Ruling Fatah party fares poorly in Palestinian elections

Posted May 15, 2017

A Palestinian casting his vote in local elections in the city of Nablus.

Preliminary results in Palestinian municipal elections in the West Bank indicate a weak showing by the ruling Fatah Party of President Mahmoud Abbas, even though the rival Islamic Hamas movement stayed out of the race.

Hanna Nasser, head of elections commission, called on all citizens who have the right to vote to cast their votes in their local elections, which opened at 7:00 A.M. until 7:00 P.M.

A Palestinian woman casts her ballot at a polling station during municipal elections in the West Bank village of Yatta, near Hebron May 13, 2017.

However, since it seized control over the Gaza Strip in 2007, Hamas had refused to take part in any elections saying the internal division should be ended before holding local elections. And in Nablus, another major city, Fatah won 11 of 15 seats, but only after forming an alliance with Islamist candidates.

More than a million Palestinians were registered to choose from among 4,400 candidates in a vote that was seen as yet another sign that reconciliation may be a long way off.

Several months ago, Hamas announced that it had elected senior military official Yehya Senwar as its leader in the Gaza Strip.

Official figures for Saturday's election showed turnout at 53.4 per cent - almost the same as the turnout for local elections in the West Bank in 2012, said electoral commission chief Hanna Nasser in Ramallah.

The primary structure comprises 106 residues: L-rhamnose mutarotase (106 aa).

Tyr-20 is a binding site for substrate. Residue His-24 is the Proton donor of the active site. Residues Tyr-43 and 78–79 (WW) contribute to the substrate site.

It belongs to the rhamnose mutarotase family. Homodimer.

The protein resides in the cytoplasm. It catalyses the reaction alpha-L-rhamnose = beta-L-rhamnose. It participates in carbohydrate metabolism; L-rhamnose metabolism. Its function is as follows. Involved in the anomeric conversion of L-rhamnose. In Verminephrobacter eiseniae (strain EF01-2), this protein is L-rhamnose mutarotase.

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Ramallah, the Palestinian political capital, saw turnout of less than 40%.

What this means for the future of Palestinian elections is unclear, though with Abbas over a decade into a four-year term in office, there's a sense among voters that their vote really doesn't count for much, and that the Palestinian Authority largely stumbles along on its own momentum. Hamas spokesman Fawzi Barhoum said it was Fatah who excluded Gaza and Hamas because they were not interested in partnership.

One-hundred and forty-five West Bank localities were up for grabs.

Fatah and unaffiliated candidates close to Abbas were expected to win the most seats, as they did in 2012 polls boycotted by Hamas.

Rival lists also looked to the same electorate.

Fatah's list was notably ahead in the cities of Jenin, Jericho and Hebron.

Palestinians typically vote in municipal elections according to political bases.